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16 journalist tech highlights of 2009

Posted by Danny Whatmough on 15th December 2009

As another year comes to an end, we’ve asked the great and the good of tech journalism to review the year.

From netbooks and cloud computing to green IT and social media, here’s what they had to say:

[You can also read their predictions for 2010 here]

charlesarthurCharles Arthur, Technology Editor, the Guardian

1. Cloud computing – all over the place
2. Apple’s upward trend v Microsoft’s decline – the iPhone has become iconic and defined its sector; Microsoft has become less and less relevant to anything, though it still makes lots of money

Peter Judge, Editor eWeek Europe

3. Small level, netbooks getting too big for their boots
4. Big level, green data kit with a not so green sales pitch – bin your old servers and save money on electricity. Yes, but what about the environmental cost of the binned kit?

Sean Hannam, online editor, ERT

5. The year of the netbook – or the mini-notebook, with consumers snapping up these small, portable products that are designed for surfing the web. It is likely to be the fastest growing PC sector this year
6. iPod docks sector continued to be massive – with the iPod still being the consumer’s preferred choice of MP3 player – and the iPhone becoming more popular – the iPod docks market outperformed any other audio sector

Paul Carr, TechCrunch, Freelance

7. Apps that turn breaching our own privacy into fun game – Foursquare! Location-based Twittering!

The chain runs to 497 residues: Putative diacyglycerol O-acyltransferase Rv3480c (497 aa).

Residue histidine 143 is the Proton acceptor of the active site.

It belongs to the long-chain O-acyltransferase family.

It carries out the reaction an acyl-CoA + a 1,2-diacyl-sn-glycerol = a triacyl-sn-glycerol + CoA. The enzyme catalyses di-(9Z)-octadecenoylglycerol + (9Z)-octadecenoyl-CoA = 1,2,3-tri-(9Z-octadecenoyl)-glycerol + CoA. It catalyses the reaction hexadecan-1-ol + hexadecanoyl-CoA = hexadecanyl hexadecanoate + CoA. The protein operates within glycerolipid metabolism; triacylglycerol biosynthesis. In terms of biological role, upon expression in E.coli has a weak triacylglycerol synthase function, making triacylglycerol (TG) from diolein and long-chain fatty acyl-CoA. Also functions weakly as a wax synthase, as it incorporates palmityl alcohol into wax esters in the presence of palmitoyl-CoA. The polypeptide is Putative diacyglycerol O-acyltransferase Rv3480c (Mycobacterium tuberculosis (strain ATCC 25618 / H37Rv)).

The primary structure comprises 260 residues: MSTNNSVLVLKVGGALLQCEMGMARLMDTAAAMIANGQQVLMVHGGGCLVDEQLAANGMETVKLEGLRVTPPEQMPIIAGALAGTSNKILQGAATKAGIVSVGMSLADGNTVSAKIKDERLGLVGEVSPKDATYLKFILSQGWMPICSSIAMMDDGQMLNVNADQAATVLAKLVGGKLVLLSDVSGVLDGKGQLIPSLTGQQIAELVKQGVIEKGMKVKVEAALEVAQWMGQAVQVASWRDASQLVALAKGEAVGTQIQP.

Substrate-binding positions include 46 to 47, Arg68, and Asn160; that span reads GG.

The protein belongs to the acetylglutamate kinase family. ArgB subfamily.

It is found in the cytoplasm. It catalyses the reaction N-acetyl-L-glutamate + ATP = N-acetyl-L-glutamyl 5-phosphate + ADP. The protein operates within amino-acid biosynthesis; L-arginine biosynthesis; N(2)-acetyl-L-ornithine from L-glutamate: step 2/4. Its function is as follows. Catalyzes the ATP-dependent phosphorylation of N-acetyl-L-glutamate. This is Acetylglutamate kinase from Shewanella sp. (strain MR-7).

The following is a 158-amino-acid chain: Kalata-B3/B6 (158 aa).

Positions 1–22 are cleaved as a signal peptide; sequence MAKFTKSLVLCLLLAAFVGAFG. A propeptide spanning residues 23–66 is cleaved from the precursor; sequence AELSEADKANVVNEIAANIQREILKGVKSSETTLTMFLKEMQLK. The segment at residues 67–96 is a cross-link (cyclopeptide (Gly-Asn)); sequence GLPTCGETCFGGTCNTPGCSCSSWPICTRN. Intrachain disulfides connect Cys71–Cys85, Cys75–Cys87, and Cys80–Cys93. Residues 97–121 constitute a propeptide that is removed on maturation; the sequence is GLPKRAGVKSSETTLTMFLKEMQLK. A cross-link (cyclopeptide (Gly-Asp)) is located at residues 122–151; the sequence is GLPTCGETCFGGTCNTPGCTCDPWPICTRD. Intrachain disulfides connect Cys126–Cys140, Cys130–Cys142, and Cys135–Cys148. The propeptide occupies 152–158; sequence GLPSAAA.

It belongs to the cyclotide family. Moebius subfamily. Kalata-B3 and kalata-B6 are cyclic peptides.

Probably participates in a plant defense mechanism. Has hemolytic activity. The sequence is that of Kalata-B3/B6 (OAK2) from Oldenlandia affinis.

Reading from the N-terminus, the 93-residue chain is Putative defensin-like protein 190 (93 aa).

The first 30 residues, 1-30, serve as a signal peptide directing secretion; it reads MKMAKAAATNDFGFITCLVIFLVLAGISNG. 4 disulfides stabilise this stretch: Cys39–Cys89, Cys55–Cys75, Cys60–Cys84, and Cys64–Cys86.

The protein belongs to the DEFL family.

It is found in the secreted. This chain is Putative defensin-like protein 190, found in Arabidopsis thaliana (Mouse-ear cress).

8. People are finally paying for non-porn content – annoyingly what they’re paying for is social gaming. I mean, seriously? Farmville? Fucking hell

Chris Lake, Editor in Chief, Econsultancy

9. Increased usage of social media channels to complain about brands – it’s a lot easier to let off steam on the likes of Twitter and Facebook, compared with the pain of telephoning a customer ‘service’ centre. This tells us that customer services is broken, and in many cases it is
10. User centric web strategies FTW – more and more companies are putting consumers at the very heart of their plans. It’s the most obvious no-brainer in business. We’re seeing a firm commitment to the user experience, with increased spend on internal and external usability resources. That said, many firms still need to fix the ‘beautiful basics’ on their websites, as far as usability goes

Jim Martin, Deputy Editor, Computer Shopper

11.    IPTV – BBC’s iPlayer has become massive this year, and lots of other similar services from ITV, Five and Channel 4. Even YouTube now has full-length shows to watch. The days of scheduled programming (and the concept of channels) is beginning to fade
12.    GPS everywhere – We saw just about every kind of device get satnav, from phones to netbooks. Plus, cheap standalone satnavs mean that almost everyone has a satnav in their car now

seanhargraveSean Hargrave, freelance

13.    The promotion of what ‘people like me think’ alongside search engines –  I think the only rival to Google long term is links and tips through social media. Think back more than a year ago and compare your discovery online to today and you’ll notice far more clicking on links and discovering info through Facebook and Twitter, and others
14.    Sales started to become a major part of marketing – as the recession bit, companies realised it doesn’t matter how many ‘hits’ they get, it’s all about sales. Yet I’m still stunned at how few brands take the time to de-duplicate restults and stop cannibalising their customers by, for example, spraying vouchers all over the web for people to use

Gareth Beavis, Tech Radar

15.    Thinner TVs – everyone was looking to see what would be the next big thing in TVs, and making them razor thin and LED backlit has meant that the OLED revolution has become a little less interesting to a number of people
16.    Blu-ray finally won the war, and it was full steam ahead for HD content. This, coupled with Sky HD becoming more prominent, meant that hi-def is quickly moving into the mainstream, which is a great thing

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